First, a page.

SEARCH

SEARCH BY CITATION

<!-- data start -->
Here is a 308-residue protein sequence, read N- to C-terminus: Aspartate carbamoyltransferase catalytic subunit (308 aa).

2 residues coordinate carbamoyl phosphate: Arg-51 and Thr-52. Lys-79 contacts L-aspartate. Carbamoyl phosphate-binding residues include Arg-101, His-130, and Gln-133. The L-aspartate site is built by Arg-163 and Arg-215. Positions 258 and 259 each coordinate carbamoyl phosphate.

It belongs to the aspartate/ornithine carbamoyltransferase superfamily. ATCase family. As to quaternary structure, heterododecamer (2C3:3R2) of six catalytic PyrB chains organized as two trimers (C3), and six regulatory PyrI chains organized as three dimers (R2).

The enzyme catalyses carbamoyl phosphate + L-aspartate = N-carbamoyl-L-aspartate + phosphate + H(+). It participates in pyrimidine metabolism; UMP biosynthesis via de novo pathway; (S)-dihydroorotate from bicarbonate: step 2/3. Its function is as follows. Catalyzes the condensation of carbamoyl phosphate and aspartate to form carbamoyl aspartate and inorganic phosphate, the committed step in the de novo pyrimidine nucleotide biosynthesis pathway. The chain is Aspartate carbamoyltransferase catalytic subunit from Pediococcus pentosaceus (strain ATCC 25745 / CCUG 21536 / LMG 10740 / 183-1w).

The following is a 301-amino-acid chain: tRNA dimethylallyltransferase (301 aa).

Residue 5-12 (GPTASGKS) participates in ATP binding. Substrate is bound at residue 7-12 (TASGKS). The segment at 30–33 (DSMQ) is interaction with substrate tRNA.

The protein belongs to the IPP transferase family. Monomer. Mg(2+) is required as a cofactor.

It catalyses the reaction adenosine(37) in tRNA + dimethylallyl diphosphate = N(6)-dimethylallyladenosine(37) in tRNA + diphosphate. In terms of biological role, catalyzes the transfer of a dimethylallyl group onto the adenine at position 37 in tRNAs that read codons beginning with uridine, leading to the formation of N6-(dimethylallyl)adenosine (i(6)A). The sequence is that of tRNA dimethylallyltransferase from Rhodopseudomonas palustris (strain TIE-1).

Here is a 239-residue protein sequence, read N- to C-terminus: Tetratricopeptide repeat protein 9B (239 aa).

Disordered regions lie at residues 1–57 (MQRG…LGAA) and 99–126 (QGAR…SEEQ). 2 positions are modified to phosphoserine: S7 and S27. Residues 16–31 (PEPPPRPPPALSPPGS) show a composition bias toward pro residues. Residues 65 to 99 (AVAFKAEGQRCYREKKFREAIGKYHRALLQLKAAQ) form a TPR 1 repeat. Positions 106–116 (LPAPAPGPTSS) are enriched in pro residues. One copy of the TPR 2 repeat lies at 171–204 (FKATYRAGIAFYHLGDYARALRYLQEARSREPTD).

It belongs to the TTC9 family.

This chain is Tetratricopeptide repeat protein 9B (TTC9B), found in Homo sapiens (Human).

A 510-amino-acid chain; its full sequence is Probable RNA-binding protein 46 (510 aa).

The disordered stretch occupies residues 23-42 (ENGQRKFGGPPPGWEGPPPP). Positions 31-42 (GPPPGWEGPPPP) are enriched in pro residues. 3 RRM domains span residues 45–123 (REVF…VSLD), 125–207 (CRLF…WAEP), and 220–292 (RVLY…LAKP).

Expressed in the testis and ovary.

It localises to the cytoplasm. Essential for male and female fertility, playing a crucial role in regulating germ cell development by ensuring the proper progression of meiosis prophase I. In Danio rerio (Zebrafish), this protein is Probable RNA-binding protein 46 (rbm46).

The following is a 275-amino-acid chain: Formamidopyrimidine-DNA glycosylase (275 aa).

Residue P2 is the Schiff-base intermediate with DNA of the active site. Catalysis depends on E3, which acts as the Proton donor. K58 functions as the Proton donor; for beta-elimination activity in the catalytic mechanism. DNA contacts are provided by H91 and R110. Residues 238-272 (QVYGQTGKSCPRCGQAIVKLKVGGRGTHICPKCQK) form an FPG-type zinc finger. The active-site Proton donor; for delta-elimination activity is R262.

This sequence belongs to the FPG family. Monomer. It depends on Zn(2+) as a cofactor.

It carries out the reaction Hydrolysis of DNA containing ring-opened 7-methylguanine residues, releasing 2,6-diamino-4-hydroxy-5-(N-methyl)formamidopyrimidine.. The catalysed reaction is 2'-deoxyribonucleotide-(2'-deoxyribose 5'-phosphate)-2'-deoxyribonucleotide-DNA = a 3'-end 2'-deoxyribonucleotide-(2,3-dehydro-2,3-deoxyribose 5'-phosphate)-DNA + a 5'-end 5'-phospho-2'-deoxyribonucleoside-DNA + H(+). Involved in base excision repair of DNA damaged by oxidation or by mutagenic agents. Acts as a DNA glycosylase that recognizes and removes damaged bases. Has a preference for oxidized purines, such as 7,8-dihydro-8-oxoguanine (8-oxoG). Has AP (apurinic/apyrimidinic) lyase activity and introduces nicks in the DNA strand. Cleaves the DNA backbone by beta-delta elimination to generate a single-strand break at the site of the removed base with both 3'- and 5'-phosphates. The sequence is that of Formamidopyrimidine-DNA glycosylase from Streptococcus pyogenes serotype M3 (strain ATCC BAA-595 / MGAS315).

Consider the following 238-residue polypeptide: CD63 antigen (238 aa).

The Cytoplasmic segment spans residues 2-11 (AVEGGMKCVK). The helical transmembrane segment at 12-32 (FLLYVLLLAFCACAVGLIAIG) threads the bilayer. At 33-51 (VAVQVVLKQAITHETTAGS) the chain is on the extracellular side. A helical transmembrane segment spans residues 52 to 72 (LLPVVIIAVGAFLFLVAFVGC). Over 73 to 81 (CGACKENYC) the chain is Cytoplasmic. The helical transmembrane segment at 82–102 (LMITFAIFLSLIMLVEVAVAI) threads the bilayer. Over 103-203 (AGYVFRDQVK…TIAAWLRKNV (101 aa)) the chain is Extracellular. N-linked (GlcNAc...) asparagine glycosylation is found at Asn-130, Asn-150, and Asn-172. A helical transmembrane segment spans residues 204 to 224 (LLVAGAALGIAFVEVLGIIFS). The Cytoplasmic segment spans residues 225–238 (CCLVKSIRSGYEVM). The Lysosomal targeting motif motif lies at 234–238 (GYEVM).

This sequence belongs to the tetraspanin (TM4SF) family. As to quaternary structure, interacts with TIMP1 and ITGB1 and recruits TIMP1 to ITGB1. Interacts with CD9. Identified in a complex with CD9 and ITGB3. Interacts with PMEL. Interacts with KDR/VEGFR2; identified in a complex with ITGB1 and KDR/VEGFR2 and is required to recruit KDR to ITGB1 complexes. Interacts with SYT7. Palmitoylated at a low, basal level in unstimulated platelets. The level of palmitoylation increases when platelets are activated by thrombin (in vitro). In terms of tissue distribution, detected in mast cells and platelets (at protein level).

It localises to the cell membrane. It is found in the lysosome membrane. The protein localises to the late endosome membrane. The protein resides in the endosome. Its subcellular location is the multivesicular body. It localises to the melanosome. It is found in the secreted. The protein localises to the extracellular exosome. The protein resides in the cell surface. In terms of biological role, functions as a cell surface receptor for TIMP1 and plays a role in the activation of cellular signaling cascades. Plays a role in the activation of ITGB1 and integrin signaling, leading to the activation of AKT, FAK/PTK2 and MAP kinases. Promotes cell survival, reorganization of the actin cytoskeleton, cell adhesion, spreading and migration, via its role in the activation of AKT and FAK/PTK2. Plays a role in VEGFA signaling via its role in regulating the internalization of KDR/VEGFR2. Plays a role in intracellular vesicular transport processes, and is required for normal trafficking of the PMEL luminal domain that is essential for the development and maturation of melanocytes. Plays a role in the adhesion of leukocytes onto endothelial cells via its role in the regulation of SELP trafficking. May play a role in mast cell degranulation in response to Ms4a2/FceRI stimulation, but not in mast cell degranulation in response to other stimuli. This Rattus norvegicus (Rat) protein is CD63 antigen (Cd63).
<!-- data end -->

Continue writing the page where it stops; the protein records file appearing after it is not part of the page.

We have evaluated the location accuracy of the U.S. National Lightning Detection Network (NLDN) via comparison of individual NLDN stroke locations with their corresponding stroke terminations as determined from multiple-site video recordings of local cloud-to-ground lightning flashes. The video records used in this analysis were acquired in the vicinity of Albany, New York, during the summers of 1994 and 1995, seasons corresponding to the initial and final phases of the upgrade of the NLDN to the improved accuracy from combined technology (IMPACT) configuration. For 1994 a total of 751 strokes were located in common between the video and NLDN data sets, yielding median and mean values of the NLDN-video location separation of 2.21 km and 3.74 km, respectively. Constraint of the 1994 data to the best video locations (those with a semimajor axis value of the 50% error ellipse less than 500 m) yielded a subset of 53 strokes with median and mean values of the NLDN-video location separation of 2.61 km and 4.74 km, respectively. For 1995 a total of 219 strokes were located in common, yielding median and mean values of the NLDN-video location separation of 442 m and 865 m, respectively. Constraint of the 1995 data to that year's best video locations (those with a semimajor axis value of the 50% error ellipse less than 200 m) yielded a subset of 79 common strokes with median and mean values of the NLDN-video location separation of 435 m and 625 m, respectively. The IMPACT upgrade of the NLDN apparently has resulted in about a fivefold increase in location accuracy. A special subset of 11 strokes occurred in 1995; these were located by the NLDN and observed to terminate on local structures of accurately known location. For these 11 strokes, the median and mean values of the NLDN location error are 518 m and 484 m, respectively, a result quite consistent with the overall NLDN-video location comparison and the claimed 500-m median location accuracy for the upgraded network. Indeed, we argue that removal of an apparent residual bias in the NLDN locations ultimately could yield a median location accuracy in this region approaching 250 m. Finally, we find that the NLDN location error is a function of the estimated stroke peak current, with the weakest peak currents having the poorest locations for both years. For the 1995 data, strokes with peak currents of intermediate magnitude (20–30 kA) were the most accurately located.